Opiate receptor inhibition improves the blunted baroreflex function in conscious dogs with right-sided congestive heart failure

S Sakamoto, C S Liang
1989 Circulation  
The endogenous opiate system is activated in congestive heart failure. Because endogenous opioids are known to depress the baroreflex function, we conducted studies to determine whether the increased endogenous opioids play a role in causing the reduced baroreflex function that occurs in heart failure. Right-sided congestive heart failure was produced in 16 dogs by tricuspid avulsion and progressive pulmonary artery constriction. Seven sham-operated dogs were included for comparison. Baroreflex
more » ... function was measured in the conscious dogs after pretreatment with either normal saline or an opiate-receptor antagonist by bolus administration of phenylephrine. The slope of the regression line relating systolic blood pressure to cardiac cycle (R-R) interval was taken as an index of baroreflex sensitivity. Plasma js-endorphin was elevated in the dogs with heart failure (15.3+±2.5 pmol/l) compared with the sham-operated dogs (4.2+±0.4 pmol/1, p<0.001). The dogs with heart failure also exhibited a reduced baroreflex sensitivity (3.84+±0.19 msec/mm Hg) after saline pretreatment when compared with the sham-operated dogs (10.86±1.20 msec/mm Hg, p<0.001). Administration of naloxone hydrochloride increased the baroreflex sensitivity of dogs with heart failure to 5.16+±0.26 msec/ mm Hg (p<0.01) but produced no significant effects in sham-operated dogs (11.36±1.42 msec/mm Hg). To further study the site of action for the effect of naloxone, we measured baroreflex sensitivity in the dogs with heart failure after pretreatment with naloxonazine, a selective ,-receptor antagonist, with ICI 154,129, a selective A-receptor antagonist, or with naloxone methobromide, a quaternary analogue of naloxone that does not penetrate the blood-brain barrier. Like naloxone hydrochloride, naloxonazine increased baroreflex sensitivity (5.31+0.44 msec/mm Hg, p<0.01) in heart failure. However, this effect was not produced by ICI 154,129 or naloxone methobromide. The results indicate that the activated endogenous opiate system in heart failure plays a role in modulating the baroreflex. Naloxone probably exerts its effects on improving baroreflex function via an action on central g-opiate receptors. (Circulation 1989;80:1010-1015 D iminished baroreceptor reflexes have been well described in cases of congestive heart failure.1-4 However, the mechanisms by which this baroreflex dysfunction occurs are not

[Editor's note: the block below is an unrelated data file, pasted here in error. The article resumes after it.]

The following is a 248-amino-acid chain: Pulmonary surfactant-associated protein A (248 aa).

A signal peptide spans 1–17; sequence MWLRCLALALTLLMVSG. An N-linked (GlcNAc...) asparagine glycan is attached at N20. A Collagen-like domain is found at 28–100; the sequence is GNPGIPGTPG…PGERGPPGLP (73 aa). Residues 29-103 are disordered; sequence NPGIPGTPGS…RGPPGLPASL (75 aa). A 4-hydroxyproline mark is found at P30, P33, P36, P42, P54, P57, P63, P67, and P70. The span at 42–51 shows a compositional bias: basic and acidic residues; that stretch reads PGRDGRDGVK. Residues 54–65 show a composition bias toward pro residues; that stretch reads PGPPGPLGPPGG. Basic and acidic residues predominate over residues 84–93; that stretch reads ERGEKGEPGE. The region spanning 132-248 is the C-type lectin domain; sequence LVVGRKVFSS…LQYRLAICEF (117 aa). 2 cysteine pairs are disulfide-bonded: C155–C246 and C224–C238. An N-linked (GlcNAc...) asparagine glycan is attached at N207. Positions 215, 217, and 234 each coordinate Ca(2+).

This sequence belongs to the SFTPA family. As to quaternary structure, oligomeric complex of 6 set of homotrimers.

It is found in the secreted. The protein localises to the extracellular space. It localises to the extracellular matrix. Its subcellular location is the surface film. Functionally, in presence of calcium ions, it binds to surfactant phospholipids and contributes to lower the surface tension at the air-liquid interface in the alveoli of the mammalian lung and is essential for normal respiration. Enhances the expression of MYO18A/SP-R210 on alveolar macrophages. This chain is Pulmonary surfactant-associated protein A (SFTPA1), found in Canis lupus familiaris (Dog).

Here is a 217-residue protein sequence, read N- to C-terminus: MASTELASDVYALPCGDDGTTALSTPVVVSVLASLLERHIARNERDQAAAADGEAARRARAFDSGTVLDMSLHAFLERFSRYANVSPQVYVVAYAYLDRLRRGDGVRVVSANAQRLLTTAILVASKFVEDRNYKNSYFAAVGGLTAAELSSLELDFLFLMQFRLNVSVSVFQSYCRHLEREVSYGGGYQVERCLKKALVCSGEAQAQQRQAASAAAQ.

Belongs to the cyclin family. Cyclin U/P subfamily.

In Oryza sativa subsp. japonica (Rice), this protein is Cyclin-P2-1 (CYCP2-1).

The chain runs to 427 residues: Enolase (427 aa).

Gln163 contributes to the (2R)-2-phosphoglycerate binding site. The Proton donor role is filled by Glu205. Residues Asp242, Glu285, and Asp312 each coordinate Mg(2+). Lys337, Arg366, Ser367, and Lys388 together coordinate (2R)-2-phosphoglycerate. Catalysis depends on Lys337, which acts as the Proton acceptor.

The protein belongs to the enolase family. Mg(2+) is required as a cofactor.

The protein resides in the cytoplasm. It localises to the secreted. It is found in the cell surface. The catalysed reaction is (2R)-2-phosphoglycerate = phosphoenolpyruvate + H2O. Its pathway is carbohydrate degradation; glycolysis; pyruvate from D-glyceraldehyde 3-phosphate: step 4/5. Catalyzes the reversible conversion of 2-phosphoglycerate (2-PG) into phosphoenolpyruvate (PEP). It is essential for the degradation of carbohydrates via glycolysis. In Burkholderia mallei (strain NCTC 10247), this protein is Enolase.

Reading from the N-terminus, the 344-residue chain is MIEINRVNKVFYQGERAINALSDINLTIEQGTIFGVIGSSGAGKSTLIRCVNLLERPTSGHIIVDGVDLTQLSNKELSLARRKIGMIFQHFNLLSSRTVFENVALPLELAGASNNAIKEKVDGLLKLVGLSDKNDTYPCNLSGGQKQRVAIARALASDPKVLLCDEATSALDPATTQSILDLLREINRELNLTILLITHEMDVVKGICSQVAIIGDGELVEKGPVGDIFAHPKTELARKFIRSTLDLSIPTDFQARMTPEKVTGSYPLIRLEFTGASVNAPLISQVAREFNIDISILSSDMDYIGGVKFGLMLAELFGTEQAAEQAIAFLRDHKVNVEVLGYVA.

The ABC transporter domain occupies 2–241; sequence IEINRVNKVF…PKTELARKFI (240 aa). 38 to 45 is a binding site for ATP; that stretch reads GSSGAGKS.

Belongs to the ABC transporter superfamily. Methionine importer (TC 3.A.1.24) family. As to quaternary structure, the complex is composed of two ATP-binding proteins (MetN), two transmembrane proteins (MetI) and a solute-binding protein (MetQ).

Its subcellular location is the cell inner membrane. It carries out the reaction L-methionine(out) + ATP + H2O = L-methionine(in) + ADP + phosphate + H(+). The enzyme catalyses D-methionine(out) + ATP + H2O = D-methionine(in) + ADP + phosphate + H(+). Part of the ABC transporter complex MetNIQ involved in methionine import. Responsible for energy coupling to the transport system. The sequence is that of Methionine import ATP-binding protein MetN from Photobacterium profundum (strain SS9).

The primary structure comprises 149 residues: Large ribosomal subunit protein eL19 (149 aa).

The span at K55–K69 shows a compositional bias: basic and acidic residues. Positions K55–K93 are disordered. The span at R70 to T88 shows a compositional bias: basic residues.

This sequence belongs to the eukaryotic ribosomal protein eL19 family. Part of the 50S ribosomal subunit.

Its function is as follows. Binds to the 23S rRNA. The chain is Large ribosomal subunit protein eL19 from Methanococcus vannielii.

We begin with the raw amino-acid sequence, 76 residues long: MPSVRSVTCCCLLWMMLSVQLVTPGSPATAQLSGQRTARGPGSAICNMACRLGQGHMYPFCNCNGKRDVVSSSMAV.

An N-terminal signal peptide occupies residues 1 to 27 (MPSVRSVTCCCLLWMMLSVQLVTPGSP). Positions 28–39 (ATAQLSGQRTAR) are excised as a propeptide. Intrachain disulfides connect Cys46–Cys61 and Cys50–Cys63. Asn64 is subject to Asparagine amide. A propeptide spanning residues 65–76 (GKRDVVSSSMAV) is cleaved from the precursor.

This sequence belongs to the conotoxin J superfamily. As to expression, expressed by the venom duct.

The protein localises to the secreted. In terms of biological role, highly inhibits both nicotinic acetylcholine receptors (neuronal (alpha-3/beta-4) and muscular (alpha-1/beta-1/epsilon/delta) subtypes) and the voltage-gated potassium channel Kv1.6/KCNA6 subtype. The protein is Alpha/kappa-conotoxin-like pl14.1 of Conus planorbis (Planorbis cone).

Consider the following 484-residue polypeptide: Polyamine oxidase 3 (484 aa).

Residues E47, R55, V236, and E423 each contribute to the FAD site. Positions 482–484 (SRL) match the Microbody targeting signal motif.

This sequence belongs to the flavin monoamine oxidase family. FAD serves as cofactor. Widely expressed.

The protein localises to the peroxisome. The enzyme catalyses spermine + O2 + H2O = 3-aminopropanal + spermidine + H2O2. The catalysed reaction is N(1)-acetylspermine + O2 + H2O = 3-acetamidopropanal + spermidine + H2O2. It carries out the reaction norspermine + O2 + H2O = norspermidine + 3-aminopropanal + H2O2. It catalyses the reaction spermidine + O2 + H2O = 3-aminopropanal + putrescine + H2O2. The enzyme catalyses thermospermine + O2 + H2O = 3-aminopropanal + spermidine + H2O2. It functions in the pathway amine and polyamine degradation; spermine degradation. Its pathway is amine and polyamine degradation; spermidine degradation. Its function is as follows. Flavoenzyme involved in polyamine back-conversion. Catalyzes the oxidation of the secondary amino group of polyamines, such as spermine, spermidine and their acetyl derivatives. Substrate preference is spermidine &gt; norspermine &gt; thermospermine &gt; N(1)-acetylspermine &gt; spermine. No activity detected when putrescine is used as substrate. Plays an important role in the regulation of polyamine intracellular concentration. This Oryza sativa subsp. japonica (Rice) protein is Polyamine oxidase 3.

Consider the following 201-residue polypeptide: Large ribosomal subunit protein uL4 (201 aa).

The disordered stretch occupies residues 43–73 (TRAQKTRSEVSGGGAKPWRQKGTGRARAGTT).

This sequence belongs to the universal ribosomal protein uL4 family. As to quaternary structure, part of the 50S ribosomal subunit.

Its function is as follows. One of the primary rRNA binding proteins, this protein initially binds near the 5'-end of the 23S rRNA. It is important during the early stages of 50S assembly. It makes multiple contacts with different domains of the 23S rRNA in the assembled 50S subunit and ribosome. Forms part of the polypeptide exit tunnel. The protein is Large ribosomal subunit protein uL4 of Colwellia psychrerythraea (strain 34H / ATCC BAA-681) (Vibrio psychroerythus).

doi:10.1161/01.cir.80.4.1010 pmid:2551535 fatcat:dneisyaerbhvvl47qwhpuqvggm